The islands really are very spectacular and extremely unique both on and under the surface. This archipelago (chain of islands) was formed by a huge volcanic eruption. Not all of it was made this way though as in the early 1900s the Mexican government began conducting military testing on the islands because no one lived there. Many bombings and large explosions took place on the islands causing amazing caves and rock formations to be created. After a huge international outcry started by scientist Jacques Cousteau in the late 1960s, the government eventually decided to label the islands a national park which protects it against any fishing, hunting or human activity. This extensive military testing damaged the flora fauna and wildlife on the islands for decades, but many years of peace have replenished it to what it is now, a wildlife sanctuary.

There is no denying that the islands are spectacular and are a huge tourist attraction, but that is not all good news. The biggest attraction is the hidden beach, or Playa Del Amor. This beach is either a volcanic crater or a bomb hole depending on who you want to listen too. Anyway, over the past 18 months since the iconic photo of the hidden beach went viral on the internet, everyone wants to see it. The beach is tiny and when there are 100´s of tourists there, it really does lose a lot in translation. The only time to go and see it is before 9am as this is when the big booze cruises and catamarans arrive swiftly followed by panga after panga after panga. I just see this as a quick money spinner and not something that will give tourism to the islands a sustainable future.







To get to the hidden beach you need to snorkel through a tunnel that is not always easy to navigate as there is often surge and high tides, and without the aid of a pair of fins, can be somewhat hazardous.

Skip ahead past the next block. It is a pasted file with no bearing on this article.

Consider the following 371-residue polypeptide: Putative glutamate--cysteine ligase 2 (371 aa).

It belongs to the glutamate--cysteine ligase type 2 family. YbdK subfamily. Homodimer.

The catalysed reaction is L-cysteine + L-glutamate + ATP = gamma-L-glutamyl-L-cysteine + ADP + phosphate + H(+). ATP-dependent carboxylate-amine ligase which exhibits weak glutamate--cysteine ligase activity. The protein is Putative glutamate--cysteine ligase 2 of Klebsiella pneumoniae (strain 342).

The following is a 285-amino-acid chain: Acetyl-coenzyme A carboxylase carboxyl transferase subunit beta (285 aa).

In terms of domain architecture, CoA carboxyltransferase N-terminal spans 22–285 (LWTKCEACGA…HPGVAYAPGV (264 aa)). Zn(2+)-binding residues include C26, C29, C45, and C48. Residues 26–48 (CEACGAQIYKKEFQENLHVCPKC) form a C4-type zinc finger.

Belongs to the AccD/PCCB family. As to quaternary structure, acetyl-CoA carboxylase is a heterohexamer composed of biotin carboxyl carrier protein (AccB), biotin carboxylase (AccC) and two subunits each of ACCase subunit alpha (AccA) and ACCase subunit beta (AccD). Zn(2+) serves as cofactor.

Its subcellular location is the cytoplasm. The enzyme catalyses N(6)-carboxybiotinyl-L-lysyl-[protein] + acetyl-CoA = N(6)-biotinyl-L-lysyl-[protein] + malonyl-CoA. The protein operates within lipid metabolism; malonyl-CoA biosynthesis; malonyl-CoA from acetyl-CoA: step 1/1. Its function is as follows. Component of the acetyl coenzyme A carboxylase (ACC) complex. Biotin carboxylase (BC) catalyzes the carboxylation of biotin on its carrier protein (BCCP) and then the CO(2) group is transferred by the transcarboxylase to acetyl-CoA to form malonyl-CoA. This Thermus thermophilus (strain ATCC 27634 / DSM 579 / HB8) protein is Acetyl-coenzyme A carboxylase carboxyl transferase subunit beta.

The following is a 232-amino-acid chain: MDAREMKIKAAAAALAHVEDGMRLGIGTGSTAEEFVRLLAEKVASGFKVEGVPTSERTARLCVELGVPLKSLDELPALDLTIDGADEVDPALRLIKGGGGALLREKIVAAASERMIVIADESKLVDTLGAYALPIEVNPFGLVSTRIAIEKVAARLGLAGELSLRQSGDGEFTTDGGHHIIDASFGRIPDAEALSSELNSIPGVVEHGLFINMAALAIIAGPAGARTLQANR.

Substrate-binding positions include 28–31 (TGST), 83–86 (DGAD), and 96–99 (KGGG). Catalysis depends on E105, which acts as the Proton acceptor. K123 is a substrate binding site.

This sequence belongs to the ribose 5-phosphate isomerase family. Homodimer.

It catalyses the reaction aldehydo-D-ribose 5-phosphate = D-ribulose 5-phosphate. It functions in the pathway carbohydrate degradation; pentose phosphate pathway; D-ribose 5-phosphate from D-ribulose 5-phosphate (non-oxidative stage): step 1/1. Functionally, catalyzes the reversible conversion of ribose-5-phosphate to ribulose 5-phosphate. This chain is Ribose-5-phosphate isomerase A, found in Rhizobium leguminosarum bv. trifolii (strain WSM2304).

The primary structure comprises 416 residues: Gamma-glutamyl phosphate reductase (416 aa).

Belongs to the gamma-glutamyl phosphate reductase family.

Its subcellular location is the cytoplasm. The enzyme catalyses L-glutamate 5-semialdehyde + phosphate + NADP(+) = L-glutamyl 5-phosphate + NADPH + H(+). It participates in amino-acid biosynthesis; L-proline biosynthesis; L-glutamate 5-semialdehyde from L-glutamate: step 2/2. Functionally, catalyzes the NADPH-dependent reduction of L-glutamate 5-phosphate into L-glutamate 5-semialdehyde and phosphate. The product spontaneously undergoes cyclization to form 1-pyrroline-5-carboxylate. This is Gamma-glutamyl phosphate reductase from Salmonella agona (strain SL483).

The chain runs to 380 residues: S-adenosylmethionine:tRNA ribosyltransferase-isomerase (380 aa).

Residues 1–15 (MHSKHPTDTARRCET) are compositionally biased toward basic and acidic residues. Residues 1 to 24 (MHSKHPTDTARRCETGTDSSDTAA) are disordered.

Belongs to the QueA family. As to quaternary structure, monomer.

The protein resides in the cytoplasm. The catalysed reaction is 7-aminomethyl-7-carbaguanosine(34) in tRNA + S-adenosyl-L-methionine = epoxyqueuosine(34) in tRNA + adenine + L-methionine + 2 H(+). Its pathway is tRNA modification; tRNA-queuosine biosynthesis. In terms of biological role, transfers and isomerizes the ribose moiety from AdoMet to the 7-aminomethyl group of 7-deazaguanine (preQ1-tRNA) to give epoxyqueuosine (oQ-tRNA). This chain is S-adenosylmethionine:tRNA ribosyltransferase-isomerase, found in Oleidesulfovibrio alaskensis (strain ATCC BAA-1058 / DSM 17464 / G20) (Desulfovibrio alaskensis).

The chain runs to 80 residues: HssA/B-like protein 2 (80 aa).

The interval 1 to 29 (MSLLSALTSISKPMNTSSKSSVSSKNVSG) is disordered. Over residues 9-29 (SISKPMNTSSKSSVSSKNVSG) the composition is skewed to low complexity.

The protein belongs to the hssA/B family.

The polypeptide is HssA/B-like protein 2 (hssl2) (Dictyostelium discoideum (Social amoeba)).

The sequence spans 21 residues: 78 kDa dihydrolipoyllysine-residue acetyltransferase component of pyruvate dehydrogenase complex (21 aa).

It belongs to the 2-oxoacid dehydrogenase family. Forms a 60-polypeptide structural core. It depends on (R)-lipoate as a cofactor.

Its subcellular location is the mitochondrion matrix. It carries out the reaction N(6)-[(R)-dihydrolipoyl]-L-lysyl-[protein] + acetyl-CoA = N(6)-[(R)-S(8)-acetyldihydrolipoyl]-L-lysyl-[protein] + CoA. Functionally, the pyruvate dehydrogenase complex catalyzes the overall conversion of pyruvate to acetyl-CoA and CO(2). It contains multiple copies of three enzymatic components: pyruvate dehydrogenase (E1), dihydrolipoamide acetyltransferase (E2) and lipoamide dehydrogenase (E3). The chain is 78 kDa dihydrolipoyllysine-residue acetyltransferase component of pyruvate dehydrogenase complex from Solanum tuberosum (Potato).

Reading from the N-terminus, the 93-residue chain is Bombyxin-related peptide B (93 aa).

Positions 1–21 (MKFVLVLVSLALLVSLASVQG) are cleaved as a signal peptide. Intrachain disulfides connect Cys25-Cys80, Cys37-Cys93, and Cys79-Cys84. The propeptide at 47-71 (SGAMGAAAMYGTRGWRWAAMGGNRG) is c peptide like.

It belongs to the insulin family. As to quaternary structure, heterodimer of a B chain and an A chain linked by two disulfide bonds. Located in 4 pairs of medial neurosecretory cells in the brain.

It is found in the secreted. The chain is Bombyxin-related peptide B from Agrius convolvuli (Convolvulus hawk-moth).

I used to live on a small island off the coast of Borneo which in comparison is a very primitive country. An hour away by boat was an island called Sipadan which was an uninhabited marine reserve for divers and snorkelers alike. They restricted visitors to 120 per day and have a thriving tourist industry that will stand the test of time. I feel that unless the government put these restrictions on the Marietas, then no one will want to go there in the long term.  I have read some very harmful reviews on the internet and as a tourist, it would not be on my bucket list.

I took some diving guests there last week and we were restricted to diving the tunnels and the wall to far left side of the island as there were just too many boats to dive the central reef. The tunnels and caves really are spectacular, but with the constant drone of boat engines above your head it does not make for the most relaxing diving. I put my marker buoy up to surface under and it got shredded by a boat that went straight over it. I don´t think I will bother getting my permit renewed next year.







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